Fire, water, and dust
By Agnieszka Gautier
What do the Indigenous communities in the US Southwest and Arctic have in common? Probably not much at first glance, but for NSIDC research scientist Colleen Strawhacker, who has worked closely with Indigenous communities in both regions, an opportunity for discovery is timely in a changing climate.
In September 2017, Strawhacker and her team received a 4-year National Science Foundation (NSF) grant to bring Indigenous people and scientists from both regions together. As Strawhacker said, “Having the opportunity to speak with someone who experiences the world in a completely different way, may spur incredible innovation for dealing with issues in the US Southwest and the Arctic.” Specifically, the NSF grant focuses on ensuring food and data sovereignty in both the Arctic and US Southwest, regions known for their harsh environments.
Not so polar opposites
“You’re kind of on the edge of something,” Strawhacker said about her archeological comparative research in both regions. In Greenland, if temperatures drop slightly, farming stops. In the US Southwest, there is just enough rain to support crops in places. “If you get below that mean, crops won’t succeed that year. You don’t have a lot of wiggle room,” she said. “So it’s fascinating to see the ingenious strategies that people come up with to procure food in these environments.”
Data then can help buffer that vulnerability and enable better decision making on the ground.
Having Indigenous peoples drive the information—how their knowledge is shared and how scientific data can be made accessible to them—is part of data sovereignty. Historically, too often Indigenous viewpoints were disregarded. Allowing for inclusivity and shared ideas drives this project. So the team will evaluate what scientific knowledge Indigenous partners would need and what Indigenous Knowledge (IK) would be relevant; and then, the team will come up with tools to make that information available. “But having the Indigenous partners drive that is key,” Strawhacker added.
Strawhacker started at NSIDC while working on The Exchange for Local Observations and Knowledge in the Arctic (ELOKA) project. ELOKA has worked closely with Indigenous communities, and is now moving toward Indigenous data sovereignty. ELOKA generates products like websites and digital maps, but Indigenous partners own and operate them. In that sense, this grant is a spin-off from ELOKA—with a wider geographic reach.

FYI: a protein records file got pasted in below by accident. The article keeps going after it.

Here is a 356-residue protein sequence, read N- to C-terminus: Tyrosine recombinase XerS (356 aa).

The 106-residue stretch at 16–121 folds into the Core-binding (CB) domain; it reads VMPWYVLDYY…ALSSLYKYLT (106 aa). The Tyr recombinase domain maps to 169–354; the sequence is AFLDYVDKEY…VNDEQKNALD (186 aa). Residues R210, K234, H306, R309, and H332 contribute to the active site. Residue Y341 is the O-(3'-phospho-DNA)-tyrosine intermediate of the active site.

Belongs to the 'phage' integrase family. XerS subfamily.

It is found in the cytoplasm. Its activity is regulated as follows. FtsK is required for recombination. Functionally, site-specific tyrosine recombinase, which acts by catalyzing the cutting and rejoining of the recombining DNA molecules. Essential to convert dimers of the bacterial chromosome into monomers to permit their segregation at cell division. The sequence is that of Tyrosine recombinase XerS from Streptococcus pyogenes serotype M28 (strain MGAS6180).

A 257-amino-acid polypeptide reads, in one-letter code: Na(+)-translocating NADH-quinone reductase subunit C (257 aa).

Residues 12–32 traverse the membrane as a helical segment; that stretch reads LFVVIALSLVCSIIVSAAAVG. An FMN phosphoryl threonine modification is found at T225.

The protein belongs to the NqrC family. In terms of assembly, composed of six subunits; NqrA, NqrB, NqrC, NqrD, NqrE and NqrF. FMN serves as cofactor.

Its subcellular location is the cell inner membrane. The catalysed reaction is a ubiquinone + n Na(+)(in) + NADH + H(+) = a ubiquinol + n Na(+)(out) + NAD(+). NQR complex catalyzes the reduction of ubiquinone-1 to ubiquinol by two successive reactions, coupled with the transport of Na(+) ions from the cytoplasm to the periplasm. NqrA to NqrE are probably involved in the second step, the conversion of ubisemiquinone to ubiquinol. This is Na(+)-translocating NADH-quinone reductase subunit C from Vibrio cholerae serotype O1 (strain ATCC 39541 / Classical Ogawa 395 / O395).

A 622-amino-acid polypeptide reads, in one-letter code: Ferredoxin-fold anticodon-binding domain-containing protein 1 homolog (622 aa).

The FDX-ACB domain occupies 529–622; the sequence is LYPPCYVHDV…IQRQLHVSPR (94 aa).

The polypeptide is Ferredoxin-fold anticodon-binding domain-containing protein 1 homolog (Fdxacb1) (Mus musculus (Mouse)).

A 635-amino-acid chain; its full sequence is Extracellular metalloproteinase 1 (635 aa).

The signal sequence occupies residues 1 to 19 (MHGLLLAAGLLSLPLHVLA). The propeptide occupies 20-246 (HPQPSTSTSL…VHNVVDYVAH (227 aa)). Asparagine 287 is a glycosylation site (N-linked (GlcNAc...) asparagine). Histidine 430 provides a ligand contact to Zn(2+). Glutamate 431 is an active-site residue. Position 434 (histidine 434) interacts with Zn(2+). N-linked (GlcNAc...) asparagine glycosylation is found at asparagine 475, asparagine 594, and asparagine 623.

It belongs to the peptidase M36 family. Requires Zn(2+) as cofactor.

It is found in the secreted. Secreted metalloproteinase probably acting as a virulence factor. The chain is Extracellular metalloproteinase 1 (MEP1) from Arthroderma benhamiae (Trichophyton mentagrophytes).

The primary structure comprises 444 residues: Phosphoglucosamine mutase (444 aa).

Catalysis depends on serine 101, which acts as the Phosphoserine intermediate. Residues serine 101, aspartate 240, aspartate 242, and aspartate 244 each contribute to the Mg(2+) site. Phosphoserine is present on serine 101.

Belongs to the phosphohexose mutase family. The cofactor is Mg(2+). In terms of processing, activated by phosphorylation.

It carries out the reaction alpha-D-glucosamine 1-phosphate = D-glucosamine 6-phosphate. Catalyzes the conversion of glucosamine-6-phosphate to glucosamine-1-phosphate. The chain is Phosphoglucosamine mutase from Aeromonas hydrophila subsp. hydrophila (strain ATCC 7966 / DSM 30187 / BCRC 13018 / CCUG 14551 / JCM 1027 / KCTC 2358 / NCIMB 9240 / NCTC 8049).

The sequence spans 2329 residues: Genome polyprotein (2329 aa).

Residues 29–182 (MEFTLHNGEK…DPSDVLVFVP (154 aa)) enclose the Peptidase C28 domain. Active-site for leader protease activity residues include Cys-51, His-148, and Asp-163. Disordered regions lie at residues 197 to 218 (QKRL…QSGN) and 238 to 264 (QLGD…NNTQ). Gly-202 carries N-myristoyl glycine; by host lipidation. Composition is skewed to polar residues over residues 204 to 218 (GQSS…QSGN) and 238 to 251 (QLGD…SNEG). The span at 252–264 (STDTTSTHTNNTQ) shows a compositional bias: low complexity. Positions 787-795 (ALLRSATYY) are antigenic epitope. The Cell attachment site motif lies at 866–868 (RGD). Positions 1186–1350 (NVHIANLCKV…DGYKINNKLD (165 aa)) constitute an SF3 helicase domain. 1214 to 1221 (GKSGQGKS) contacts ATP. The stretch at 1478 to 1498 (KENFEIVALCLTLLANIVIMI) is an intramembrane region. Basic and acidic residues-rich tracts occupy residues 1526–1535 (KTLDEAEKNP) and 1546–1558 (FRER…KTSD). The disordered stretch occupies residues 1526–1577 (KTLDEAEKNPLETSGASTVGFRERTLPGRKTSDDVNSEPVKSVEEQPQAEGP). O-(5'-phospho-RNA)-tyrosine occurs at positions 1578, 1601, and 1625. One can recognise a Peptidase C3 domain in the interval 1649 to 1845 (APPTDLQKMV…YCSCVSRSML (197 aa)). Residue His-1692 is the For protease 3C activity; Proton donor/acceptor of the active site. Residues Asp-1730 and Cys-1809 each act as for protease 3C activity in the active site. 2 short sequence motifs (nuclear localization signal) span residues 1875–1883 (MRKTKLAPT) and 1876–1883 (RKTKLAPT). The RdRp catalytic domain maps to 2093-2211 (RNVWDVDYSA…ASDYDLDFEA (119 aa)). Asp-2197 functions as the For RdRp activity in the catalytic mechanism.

Strawhacker saw three themes linking the US Southwest and the Arctic: fire, water, and dust. “Both regions are dealing with these three issues right now,” she said. Fire in the Southwest has been well studied, but is a newer problem in the Arctic. A 2013 study found that across the entire Arctic, forests are burning at a rate unseen in at least 10,000 years.
Water in the Arctic comes in shifting sea ice patterns and permafrost thaw, both of which have significant implications on subsistent species. Climate change adds to already-existing challenges. As the Arctic warms, at twice the rate as the rest of the globe, sea ice becomes more unpredictable, permafrost warps foundations, and encroaching coastlines have already forced communities like Shishmaref, Alaska to abandon their village. For the dry US Southwest, low rainfall is the norm.
Dust storms are also common across the arid Southwest, but surprisingly are increasingly present in the Arctic. “This is something relatively new happening with the changing environment, so it is ripe to be studied,” Strawhacker said. In the Arctic, snow’s glow is fading. A combination of soot, dust, and microbes are darkening snow and increasing melt. Forest fires increase soot, earlier springtime snow melt kicks up dust, with the wind transporting both into the Arctic.
Thus, Indigenous communities face abrupt environmental changes that may further impact social stability. For instance, a thinning sea ice provokes Arctic oil and gas development, which may trigger potential spills, displaced marine life, and other unforeseen repercussions—how will these affect Indigenous communities?
Through the grant, representatives of these two regions can meet. Their differences are an asset in Strawhacker’s mind. “Ideally, you’re putting together interesting people to come up with cool ideas and spin-off projects.” For instance, the community-based monitoring maps used in Arctic communities could inspire similar products from the Southwest.
“We’re going to have scientists in the room but it’s going to be led by our Indigenous partners, from two different regions of the world,” Strawhacker said. “I think it’s really cool to have Indigenous-driven projects at NSIDC.”
In the end, Strawhacker hopes to create a substantive report of similarities and differences between the regions and what Indigenous communities are facing, both environmentally and socially around food security and data sovereignty. She adds, “I’m really excited about this project.” As the project moves forward, Strawhacker believes its goals will evolve, and she doesn’t want to dictate what those should be. But solutions for the environmental challenges Indigenous communities face, whether from fire, water, or dust, remain the focus of round table discussions.
The first meeting will be held in early 2018 at the Gila River Indian Community in the US Southwest, followed by a fall meeting in Finland in partnership with SnowChange.